JWP used the "purchase accounting" method of recording its acquisitions of subsidiaries, but repeatedly failed to follow the GAAP standards applicable thereto. When JWP acquired Forest Electric in 1986, it was forced to sell another subsidiary, Lehr Construction Co. in order to avoid a conflict of interest between the executives of Forest and Lehr. Lehr was sold at a substantial loss, but JWP decided that the loss should not be taken as a reduction of current net income but considered part of Forest's acquisition cost, capitalized as "goodwill" of Forest, and amortized over 40 years. E&Y deemed this treatment "reasonable." But in 1988, when JWP paid $ 875,000 to Lehr, JWP also treated this as an additional acquisition cost, although it was beyond the one-year "window" to which GAAP limits the recognition of acquisition costs. Thus it would be amortized over 40 years instead of being taken as a reduction of 1988 income. E&Y objected to this violation, but ultimately decided it was "immaterial" and issued a clean 1988 audit report. When JWP acquired Kerby-Saunders-Warkol ("KSW") in 1987, E&Y found that KSW had failed to disclose certain contingent liabilities and thereby concealed $ 1.25 million in losses. JWP looked to the former owners for reimbursement and treated this amount as a "contingent receivable." Because GAAP expressly prohibits the recognition of contingent assets, JWP falsely recorded it as a "note receivable." E&Y discovered this violation, but John LaBarca, its partner in charge of the JWP audit, approved it on the dubious ground that "there is no P&L effect" and because, if the "note" is uncollectible, the net worth of KSW would be reduced by $ 1.25 million, which could be capitalized as goodwill and amortized over 40 years.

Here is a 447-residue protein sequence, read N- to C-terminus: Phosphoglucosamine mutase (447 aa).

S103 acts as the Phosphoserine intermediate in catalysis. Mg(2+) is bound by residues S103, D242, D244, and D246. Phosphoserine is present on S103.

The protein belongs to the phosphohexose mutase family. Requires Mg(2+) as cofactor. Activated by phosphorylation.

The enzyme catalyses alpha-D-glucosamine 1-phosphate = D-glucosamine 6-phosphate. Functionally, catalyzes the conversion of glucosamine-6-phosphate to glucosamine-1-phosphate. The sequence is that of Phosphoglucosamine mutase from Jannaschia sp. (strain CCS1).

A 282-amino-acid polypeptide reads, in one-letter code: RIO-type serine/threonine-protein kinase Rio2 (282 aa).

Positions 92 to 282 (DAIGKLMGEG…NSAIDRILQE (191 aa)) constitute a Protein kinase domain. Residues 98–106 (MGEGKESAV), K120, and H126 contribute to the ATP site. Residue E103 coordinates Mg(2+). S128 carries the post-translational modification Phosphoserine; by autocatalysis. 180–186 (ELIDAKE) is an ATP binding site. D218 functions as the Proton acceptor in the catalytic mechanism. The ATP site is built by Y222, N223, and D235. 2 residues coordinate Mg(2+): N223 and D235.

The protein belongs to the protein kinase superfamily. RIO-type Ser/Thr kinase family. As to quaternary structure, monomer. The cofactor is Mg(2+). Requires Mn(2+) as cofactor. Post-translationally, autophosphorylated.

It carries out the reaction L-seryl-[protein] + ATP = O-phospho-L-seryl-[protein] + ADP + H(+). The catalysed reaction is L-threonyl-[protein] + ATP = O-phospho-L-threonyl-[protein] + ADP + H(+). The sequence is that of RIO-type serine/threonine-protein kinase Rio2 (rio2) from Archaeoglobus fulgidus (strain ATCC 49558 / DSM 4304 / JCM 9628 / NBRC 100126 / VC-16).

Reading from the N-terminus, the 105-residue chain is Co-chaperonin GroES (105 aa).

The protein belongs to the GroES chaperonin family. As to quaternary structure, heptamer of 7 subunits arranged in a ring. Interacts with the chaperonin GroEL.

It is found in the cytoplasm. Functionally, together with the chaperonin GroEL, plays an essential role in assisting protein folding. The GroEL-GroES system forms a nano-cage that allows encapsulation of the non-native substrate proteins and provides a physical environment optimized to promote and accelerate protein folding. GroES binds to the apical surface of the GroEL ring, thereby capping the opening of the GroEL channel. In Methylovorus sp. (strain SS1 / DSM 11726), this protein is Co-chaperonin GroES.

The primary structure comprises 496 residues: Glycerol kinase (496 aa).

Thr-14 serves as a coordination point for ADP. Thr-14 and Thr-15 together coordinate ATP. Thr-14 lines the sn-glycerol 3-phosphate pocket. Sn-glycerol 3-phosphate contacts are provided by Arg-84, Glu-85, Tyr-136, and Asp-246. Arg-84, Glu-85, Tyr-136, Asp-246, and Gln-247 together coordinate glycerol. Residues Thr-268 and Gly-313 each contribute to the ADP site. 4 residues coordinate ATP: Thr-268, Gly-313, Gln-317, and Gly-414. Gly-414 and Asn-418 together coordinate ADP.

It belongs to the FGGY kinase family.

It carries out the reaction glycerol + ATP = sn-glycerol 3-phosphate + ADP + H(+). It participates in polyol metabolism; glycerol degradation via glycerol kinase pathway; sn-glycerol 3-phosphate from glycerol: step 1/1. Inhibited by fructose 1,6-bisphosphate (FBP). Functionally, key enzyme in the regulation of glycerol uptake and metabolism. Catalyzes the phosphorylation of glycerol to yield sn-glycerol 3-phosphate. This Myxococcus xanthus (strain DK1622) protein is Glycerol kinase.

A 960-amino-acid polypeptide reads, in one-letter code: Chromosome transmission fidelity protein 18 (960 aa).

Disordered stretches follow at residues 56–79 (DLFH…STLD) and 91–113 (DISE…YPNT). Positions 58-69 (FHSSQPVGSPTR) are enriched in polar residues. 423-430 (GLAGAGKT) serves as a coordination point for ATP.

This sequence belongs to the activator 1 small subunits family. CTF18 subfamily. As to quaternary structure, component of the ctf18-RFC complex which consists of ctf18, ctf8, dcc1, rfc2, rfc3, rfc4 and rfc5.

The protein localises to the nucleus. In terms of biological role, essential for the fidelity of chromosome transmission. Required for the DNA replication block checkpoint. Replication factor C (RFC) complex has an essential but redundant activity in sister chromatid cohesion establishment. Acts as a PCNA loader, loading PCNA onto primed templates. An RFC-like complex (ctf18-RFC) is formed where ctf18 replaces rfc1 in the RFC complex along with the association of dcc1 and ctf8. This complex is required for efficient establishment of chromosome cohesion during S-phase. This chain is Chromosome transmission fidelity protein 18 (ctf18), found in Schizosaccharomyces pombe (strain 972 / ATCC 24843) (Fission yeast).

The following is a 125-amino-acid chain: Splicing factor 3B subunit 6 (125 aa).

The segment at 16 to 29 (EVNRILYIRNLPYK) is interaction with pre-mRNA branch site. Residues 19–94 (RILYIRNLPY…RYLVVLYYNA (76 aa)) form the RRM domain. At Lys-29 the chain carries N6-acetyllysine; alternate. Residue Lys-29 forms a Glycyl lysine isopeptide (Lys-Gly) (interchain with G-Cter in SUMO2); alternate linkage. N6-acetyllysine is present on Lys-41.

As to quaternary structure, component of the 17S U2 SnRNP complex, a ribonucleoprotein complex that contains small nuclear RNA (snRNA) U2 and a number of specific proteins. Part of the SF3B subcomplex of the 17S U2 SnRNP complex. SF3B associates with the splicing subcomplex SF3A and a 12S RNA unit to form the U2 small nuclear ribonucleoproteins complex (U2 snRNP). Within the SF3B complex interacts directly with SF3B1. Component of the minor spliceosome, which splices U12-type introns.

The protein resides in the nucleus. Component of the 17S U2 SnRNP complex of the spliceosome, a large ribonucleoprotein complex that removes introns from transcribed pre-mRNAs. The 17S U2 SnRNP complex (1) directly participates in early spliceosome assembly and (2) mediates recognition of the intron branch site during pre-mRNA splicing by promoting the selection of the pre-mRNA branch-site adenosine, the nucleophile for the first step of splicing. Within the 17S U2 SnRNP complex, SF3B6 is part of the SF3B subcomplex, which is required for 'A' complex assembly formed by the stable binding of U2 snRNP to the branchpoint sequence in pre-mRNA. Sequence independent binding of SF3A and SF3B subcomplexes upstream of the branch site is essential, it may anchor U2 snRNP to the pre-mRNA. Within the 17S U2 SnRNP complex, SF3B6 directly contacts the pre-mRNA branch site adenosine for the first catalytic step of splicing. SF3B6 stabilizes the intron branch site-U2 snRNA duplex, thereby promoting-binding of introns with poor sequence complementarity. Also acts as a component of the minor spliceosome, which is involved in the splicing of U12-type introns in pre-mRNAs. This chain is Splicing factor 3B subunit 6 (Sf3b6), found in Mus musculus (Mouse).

In its audit of JWP's 1988 annual report, E&Y discovered that in three other acquisitions, JWP had incurred costs totaling $ 1.275 million outside GAAP's one-year window, but had nevertheless capitalized them as goodwill. E&Y included these items in its 1988 Summary of Audit Differences and suggested to JWP that the costs must be taken to reduce 1988 net income. This was not done but again E&Y decided the errors were not so substantial as to require an exception to its 1988 audit report.
In its 1989 acquisition of Drake & Scull, a UK construction company, JWP wrote off $ 4.2 million which Olympia & York, a major Drake & Scull customer, owed to JWP's subsidiary Forest Electric, and which was of questionable collectibility. Of course if the debt was uncollectible, the write-off should have been taken as a reduction of net income in 1989, rather than being capitalized as part of the acquisition cost. E&Y's John LaBarca questioned JWP's Chief Financial Officer, Ernest Grendi, about the matter and they reached an agreement to treat $ 2 million of the debt as collectible and thus part of the acquisition cost. During E&Y's 1989 audit, it decided that this agreement violated the GAAP rule against treating the disposition of assets of the acquiring company as a cost of acquisition. LaBarca accordingly proposed to Ernest Grendi that the still uncollected entire amount of $ 4 million be taken to reduce 1989 net income. Grendi declined to make such an adjustment. E&Y included this item in its 1989 Summary of Audit Differences, but relented and did not make it an exception to its 1989 audit report.
In its 1989 acquisition of Drake & Scull, JWP gave a former executive of the acquired company a consulting agreement which cost JWP $ 645,000 for services performed subsequent to the acquisition. Rather than treating this as a current expense, JWP capitalized it as a cost of acquisition. E&Y disapproved this treatment and included it in its 1989 Summary of Audit Differences. JWP refused to make the change, but E&Y nevertheless issued an unqualified 1989 audit report.